42 The figure that most forcibly expresses the violence of metamorphosis in Prisoner of Love is that of the post-op transsexual. The transsexual is the figure of the no longer male, but not yet female, but also the still male and the already female, who is absolutely fearful, but also knows »a joy close to madness,« the joy, Genet says, of the fedayeen, the kamikaze, and the Mozart Requiem as well (Genet 1992, 52-53); for Genet, the transsexual, caught up in the violence of metamorphosis, is the heroine of becoming, with an essentially uncertain destination. So too, twilight is the time of a dangerous, violent passage, a time – or rather, a space according to Genet – when »every being becomes his own shadow, and thus something other than himself. The hour of metamorphosis, when people half hope, half fear that a dog will become a wolf. The hour that comes down to us from at least as far back as the early Middle Ages, when country people believed that transformation might happen at any moment.« And thus, »[f]or me in particular, in that particular place, the expression ›between dog and wolf,‹ entre chien et loup, instead of connoting twilight, described any, perhaps all, of the moments of a fedayee's life.« (Genet 1992, 220-221)
43 Transition, movement, metamorphosis, with neither a goal nor an origin: this is the very openness of violence to futurity as such; without the affirmation of that violence, the future is only an ahistorical – anti-historical – continuation of the present, or (but it is the same thing) the telos of a revolutionary project. It is perhaps for this reason that Genet repeatedly insisted that he was a vagabond, not a revolutionary. Genet might well have said of himself what he said of the fedayeen – that he is »light on the earth« (Genet 1992, 210). Forty years earlier, he had concluded Miracle of the Rose with these lines: »If I take leave of this book, I take leave of what can be related. The rest is unsayable. I say no more and walk barefoot.« (Genet 1966, 291)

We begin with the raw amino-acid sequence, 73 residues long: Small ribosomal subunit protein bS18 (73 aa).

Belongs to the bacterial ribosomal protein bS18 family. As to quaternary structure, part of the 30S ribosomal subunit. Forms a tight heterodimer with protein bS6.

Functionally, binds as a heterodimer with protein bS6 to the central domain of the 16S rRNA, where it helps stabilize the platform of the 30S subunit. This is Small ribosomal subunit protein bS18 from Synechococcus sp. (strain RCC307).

Zen Vampires Rule!

enlarge »Jean Genet«
by Alberto Giacometti
44 I, on the other hand, have a few more words. I will not pretend to have come close to saying what a political experience of thinking might be; I have only hoped today to have made any approach to that experience a bit more difficult. But I do want to say by way of conclusion that of all that Genet gives us to think regarding the ontological priority of violence, several consequences desperately need to be thought with whatever sobriety and rigor we can muster in the current situation, if the word »history« is to signify anything other than a meretricious justification for the exercise of rationalized state brutality.
45 First, that witnessing, historiography in the largest sense of the term, in its obsession with singularity, is not – all appearances to the contrary – the work of preservation or conservation, least of all of restoration. In its consuming attention to the infinite empirical congestion of the proper, testimony and historiography constitute a work of dis-integration, the work of a disenchanted fetishism. The work of history is the art of an infinite fragmentation, of decay, and of disappearance, the work of entropy: this I have seen, and it cannot be preserved in the museum of its concept.
46 Second, and therefore, there is no such thing as violence or terror in the abstract generality of the concept; the words or concepts of violence and terror denote that impossibility of abstraction. This is of course the aporetic case with all singularities; what I have been trying to say, however, is that singularity as such is violence, and that violence is never anything other than singular and incomparable, at the same time that it is multiple and ontologically promiscuous.
47 Third, in other words, violence is the constitutive relation. Which means that violence is the first relation, and that violence constitutes relationality as such. Relation is violence. There is no outside of violence. That being said, however, I would emphasize that it is possible nevertheless to substitute a caress for a murder. When Genet was asked why he had never committed murder, he replied, »probably because I wrote my books« (Genet 1991a, 160). In any case, if we cannot think the ontologically constitutive nature of violence, we cannot possibly think the desperation of those for whom, by force of historical, existential circumstance, relation can only be expressed in what is called terror. Such desperation is not, or at least not merely, a psychological condition.